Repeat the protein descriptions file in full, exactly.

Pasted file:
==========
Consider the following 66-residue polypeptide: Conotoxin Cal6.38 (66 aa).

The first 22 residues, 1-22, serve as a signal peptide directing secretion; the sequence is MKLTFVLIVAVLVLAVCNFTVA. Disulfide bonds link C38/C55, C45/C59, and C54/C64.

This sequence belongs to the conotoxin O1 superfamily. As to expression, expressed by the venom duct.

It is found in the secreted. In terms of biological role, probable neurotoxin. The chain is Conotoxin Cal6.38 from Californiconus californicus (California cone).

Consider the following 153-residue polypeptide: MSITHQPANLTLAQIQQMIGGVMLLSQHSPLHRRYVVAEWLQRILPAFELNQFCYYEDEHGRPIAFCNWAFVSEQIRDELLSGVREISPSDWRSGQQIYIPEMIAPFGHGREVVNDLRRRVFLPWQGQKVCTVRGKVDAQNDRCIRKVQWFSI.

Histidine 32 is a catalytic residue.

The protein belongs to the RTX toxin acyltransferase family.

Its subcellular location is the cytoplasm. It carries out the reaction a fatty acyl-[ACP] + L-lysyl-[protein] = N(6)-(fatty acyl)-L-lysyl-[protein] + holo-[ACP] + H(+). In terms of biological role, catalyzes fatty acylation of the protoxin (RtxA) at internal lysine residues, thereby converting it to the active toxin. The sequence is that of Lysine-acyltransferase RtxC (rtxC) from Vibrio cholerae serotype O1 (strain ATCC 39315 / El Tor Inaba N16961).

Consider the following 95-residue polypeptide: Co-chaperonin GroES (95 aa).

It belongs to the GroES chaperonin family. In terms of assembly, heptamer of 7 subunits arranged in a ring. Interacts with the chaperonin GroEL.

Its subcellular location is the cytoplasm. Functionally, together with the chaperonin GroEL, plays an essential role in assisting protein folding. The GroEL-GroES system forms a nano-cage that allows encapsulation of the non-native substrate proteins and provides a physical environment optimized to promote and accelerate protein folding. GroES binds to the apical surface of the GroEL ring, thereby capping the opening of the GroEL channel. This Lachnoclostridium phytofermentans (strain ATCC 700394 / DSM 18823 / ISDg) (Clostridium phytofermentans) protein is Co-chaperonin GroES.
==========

Consider the following 66-residue polypeptide: Conotoxin Cal6.38 (66 aa).

The first 22 residues, 1-22, serve as a signal peptide directing secretion; the sequence is MKLTFVLIVAVLVLAVCNFTVA. Disulfide bonds link C38/C55, C45/C59, and C54/C64.

This sequence belongs to the conotoxin O1 superfamily. As to expression, expressed by the venom duct.

It is found in the secreted. In terms of biological role, probable neurotoxin. The chain is Conotoxin Cal6.38 from Californiconus californicus (California cone).

Consider the following 153-residue polypeptide: MSITHQPANLTLAQIQQMIGGVMLLSQHSPLHRRYVVAEWLQRILPAFELNQFCYYEDEHGRPIAFCNWAFVSEQIRDELLSGVREISPSDWRSGQQIYIPEMIAPFGHGREVVNDLRRRVFLPWQGQKVCTVRGKVDAQNDRCIRKVQWFSI.

Histidine 32 is a catalytic residue.

The protein belongs to the RTX toxin acyltransferase family.

Its subcellular location is the cytoplasm. It carries out the reaction a fatty acyl-[ACP] + L-lysyl-[protein] = N(6)-(fatty acyl)-L-lysyl-[protein] + holo-[ACP] + H(+). In terms of biological role, catalyzes fatty acylation of the protoxin (RtxA) at internal lysine residues, thereby converting it to the active toxin. The sequence is that of Lysine-acyltransferase RtxC (rtxC) from Vibrio cholerae serotype O1 (strain ATCC 39315 / El Tor Inaba N16961).

Consider the following 95-residue polypeptide: Co-chaperonin GroES (95 aa).

It belongs to the GroES chaperonin family. In terms of assembly, heptamer of 7 subunits arranged in a ring. Interacts with the chaperonin GroEL.

Its subcellular location is the cytoplasm. Functionally, together with the chaperonin GroEL, plays an essential role in assisting protein folding. The GroEL-GroES system forms a nano-cage that allows encapsulation of the non-native substrate proteins and provides a physical environment optimized to promote and accelerate protein folding. GroES binds to the apical surface of the GroEL ring, thereby capping the opening of the GroEL channel. This Lachnoclostridium phytofermentans (strain ATCC 700394 / DSM 18823 / ISDg) (Clostridium phytofermentans) protein is Co-chaperonin GroES.